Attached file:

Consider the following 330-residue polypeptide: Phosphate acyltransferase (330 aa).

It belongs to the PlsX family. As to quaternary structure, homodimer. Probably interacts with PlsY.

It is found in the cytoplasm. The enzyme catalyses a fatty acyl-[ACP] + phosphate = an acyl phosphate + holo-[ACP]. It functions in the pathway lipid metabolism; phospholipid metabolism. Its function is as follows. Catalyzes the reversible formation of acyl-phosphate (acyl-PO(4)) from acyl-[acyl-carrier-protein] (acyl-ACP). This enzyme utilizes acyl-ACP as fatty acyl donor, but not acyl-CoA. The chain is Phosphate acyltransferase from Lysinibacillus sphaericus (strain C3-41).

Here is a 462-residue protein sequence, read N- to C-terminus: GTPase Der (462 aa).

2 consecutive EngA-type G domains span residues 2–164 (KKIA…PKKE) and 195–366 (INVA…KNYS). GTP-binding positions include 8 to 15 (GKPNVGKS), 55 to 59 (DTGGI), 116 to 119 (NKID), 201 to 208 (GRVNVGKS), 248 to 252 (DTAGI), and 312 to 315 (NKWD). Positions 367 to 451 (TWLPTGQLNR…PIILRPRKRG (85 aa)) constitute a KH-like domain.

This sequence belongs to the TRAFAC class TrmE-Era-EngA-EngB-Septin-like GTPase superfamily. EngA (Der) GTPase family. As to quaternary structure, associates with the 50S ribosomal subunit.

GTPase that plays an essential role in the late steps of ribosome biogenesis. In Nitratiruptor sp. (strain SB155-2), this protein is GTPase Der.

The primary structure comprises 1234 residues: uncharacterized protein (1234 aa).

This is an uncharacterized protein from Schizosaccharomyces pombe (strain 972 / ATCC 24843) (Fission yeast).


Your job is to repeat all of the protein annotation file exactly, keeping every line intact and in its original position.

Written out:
Consider the following 330-residue polypeptide: Phosphate acyltransferase (330 aa).

It belongs to the PlsX family. As to quaternary structure, homodimer. Probably interacts with PlsY.

It is found in the cytoplasm. The enzyme catalyses a fatty acyl-[ACP] + phosphate = an acyl phosphate + holo-[ACP]. It functions in the pathway lipid metabolism; phospholipid metabolism. Its function is as follows. Catalyzes the reversible formation of acyl-phosphate (acyl-PO(4)) from acyl-[acyl-carrier-protein] (acyl-ACP). This enzyme utilizes acyl-ACP as fatty acyl donor, but not acyl-CoA. The chain is Phosphate acyltransferase from Lysinibacillus sphaericus (strain C3-41).

Here is a 462-residue protein sequence, read N- to C-terminus: GTPase Der (462 aa).

2 consecutive EngA-type G domains span residues 2–164 (KKIA…PKKE) and 195–366 (INVA…KNYS). GTP-binding positions include 8 to 15 (GKPNVGKS), 55 to 59 (DTGGI), 116 to 119 (NKID), 201 to 208 (GRVNVGKS), 248 to 252 (DTAGI), and 312 to 315 (NKWD). Positions 367 to 451 (TWLPTGQLNR…PIILRPRKRG (85 aa)) constitute a KH-like domain.

This sequence belongs to the TRAFAC class TrmE-Era-EngA-EngB-Septin-like GTPase superfamily. EngA (Der) GTPase family. As to quaternary structure, associates with the 50S ribosomal subunit.

GTPase that plays an essential role in the late steps of ribosome biogenesis. In Nitratiruptor sp. (strain SB155-2), this protein is GTPase Der.

The primary structure comprises 1234 residues: uncharacterized protein (1234 aa).

This is an uncharacterized protein from Schizosaccharomyces pombe (strain 972 / ATCC 24843) (Fission yeast).